How have your workouts been lately? Are they still really challenging, or have the once challenging lifts become easier? As you continue to perform a workout, exercise, or movement in general, your body and muscles adapt to the movement, becoming stronger, and making the movement easier. In order to grow muscle size, endurance, strength, or stability, the intensity must be increased past the point of adaptation. This is a principle in fitness known as Progressive Overload. There are many ways to easily increase the intensity of your lifts to ensure that you are making sufficient progress from them.
Increase the Weight
The easiest way to increase the intensity of any movement is to increase the weight used. How do you know that it’s time to increase the weight? Let’s talk about the 2 for 2 rule. This rule states that when you feel as though you could do extra reps in each set, from the last two workouts, it’s time to increase the weight. This ensures that you won’t be increasing weight prematurely, or before your body is actually ready. To reduce the risk of injury, you should be sure to gradually increase the weight, with no more than a 2.5-5lb increase on upper body movements, and a 5-10lb increase on lower body movements.
Increase the Volume
Another easy way to increase the intensity of your workouts is to increase the volume of exercise you perform in the workout. Volume refers to the total amount of sets and repetitions of movements in a workout. To increase the intensity, you could increase the amount of sets by one (two to three sets, three to four, etc) or you could also increase the amount of repetitions you perform (12 instead of 10, 6 instead of 4, etc). I would not increase both the sets and repetitions at the same time though, as this may increase the intensity too much too quickly, with little time for adaptation. If you decide to increase the repetitions, be sure that it is still within your intended range, so as not to change the intent of the lift. This means to keep the range within 8-15 for hypertrophy, 1-6 for strength, and 15+ for endurance.
SuperSet for Super Gains
Instead of performing a straight set, of three sets of 10 repetitions of an exercise with a one minute rest in between sets, try to superset two exercises. This means combining two exercises into a single set, by performing all reps of exercise One and then all reps of exercise Two with no rest in-between. You rest after all reps of both exercises are complete. Increasing the amount of work without increasing the amount of rest will increase heart rate, breathing rate, and the amount of stress placed on muscles. You can either combine two similar exercises, such as a squat and a lunge, to really stress your leg muscles, increasing the volume and intensity placed on those muscles, or you can combine two opposing muscles, such as with a row and a bench press, working back and chest. This type of superset allows for more work to be done with less rest in between, as the rest period for one muscle group occurs when you are performing the repetitions for the second muscle group. For pure strength gains, I perform straight sets, with no second exercise, as the rest time for those lifts are two-three minutes. After I have performed my strength lifts, I then superset lifts for an increased intensity, and stress on the muscles to make them grow.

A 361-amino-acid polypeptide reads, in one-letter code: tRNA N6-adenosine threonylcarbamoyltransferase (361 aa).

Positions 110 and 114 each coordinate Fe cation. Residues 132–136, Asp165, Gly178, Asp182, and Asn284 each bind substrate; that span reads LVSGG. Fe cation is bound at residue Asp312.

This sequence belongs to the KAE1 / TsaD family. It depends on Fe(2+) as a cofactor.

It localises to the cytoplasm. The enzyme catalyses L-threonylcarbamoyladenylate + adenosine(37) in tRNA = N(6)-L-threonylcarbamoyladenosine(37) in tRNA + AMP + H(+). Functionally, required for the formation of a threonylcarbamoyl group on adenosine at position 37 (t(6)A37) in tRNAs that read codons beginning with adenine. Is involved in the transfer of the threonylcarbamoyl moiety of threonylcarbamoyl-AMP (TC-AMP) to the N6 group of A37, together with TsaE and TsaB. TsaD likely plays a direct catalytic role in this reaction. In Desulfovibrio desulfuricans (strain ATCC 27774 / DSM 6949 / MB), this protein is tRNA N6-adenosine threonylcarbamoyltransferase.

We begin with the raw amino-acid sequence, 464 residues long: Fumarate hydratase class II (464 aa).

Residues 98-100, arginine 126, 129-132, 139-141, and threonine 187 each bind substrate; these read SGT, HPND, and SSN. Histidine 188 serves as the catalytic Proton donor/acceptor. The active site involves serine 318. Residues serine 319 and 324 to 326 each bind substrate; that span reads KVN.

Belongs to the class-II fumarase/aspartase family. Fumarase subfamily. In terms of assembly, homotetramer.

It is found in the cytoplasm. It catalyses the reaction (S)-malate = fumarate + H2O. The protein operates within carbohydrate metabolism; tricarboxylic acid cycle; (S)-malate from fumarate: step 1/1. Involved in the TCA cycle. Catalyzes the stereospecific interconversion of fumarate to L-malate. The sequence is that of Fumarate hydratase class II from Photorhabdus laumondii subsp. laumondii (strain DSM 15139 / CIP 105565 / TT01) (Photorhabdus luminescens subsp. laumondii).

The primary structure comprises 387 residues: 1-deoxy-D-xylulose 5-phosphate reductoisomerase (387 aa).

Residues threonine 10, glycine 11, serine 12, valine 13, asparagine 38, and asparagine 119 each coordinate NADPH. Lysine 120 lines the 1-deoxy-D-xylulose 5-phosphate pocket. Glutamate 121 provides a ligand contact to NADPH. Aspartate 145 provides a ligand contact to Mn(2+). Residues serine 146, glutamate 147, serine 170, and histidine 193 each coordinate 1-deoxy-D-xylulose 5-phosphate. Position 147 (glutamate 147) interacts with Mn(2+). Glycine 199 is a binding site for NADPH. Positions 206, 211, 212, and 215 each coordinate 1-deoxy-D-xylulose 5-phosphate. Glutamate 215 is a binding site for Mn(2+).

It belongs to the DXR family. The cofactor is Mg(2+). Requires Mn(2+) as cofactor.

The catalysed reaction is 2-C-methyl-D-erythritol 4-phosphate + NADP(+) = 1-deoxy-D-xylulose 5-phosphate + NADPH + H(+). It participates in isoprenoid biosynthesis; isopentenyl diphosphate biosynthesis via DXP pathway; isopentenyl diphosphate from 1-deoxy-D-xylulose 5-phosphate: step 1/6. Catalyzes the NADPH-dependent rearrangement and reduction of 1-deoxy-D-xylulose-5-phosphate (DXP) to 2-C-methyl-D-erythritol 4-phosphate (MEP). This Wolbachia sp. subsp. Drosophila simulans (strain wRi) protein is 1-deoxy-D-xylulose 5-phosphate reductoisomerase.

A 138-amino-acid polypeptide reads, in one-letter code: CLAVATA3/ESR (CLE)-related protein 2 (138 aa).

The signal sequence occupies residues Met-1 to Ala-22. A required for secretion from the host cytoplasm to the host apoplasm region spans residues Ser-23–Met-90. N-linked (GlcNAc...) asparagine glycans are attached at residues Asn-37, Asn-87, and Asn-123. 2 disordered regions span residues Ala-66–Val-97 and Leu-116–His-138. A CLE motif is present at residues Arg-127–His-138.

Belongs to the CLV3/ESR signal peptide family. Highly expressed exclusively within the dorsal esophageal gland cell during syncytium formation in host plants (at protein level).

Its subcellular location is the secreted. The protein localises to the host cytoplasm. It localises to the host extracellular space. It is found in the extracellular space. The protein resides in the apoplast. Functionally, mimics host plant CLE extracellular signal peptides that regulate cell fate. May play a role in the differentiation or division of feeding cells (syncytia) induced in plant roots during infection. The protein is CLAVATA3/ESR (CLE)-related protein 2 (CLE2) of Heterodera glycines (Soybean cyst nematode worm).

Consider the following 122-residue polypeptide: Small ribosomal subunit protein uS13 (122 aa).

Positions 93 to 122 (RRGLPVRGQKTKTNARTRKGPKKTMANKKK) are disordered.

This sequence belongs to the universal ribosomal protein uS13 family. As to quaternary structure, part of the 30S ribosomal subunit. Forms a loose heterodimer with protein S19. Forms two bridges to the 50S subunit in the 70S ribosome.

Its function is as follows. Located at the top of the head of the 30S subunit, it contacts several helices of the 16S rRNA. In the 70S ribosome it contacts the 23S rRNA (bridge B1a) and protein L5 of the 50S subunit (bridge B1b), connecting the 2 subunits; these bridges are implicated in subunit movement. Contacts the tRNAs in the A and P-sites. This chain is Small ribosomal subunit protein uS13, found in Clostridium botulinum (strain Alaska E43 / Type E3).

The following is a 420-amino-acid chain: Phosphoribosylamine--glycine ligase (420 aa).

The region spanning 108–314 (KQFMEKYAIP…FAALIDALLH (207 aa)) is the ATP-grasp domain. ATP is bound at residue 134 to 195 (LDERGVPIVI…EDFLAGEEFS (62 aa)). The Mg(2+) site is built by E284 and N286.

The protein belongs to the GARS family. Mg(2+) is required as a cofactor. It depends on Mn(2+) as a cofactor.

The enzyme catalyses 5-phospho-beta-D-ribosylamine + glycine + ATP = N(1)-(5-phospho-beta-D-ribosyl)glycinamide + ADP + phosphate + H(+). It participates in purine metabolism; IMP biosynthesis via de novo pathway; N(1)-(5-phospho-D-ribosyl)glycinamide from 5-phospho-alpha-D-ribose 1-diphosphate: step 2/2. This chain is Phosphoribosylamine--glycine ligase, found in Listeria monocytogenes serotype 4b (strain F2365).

Between these three variables, it is very easy to increase the intensity of your workouts. Remember, without proper intensity, your muscle size and strength won’t increase, as they don’t have the proper stress to stimulate the adaptations. What would be the point of working out if you weren’t actually gaining anything from it? Each workout should be difficult and challenging, giving your body the necessary stress to progress.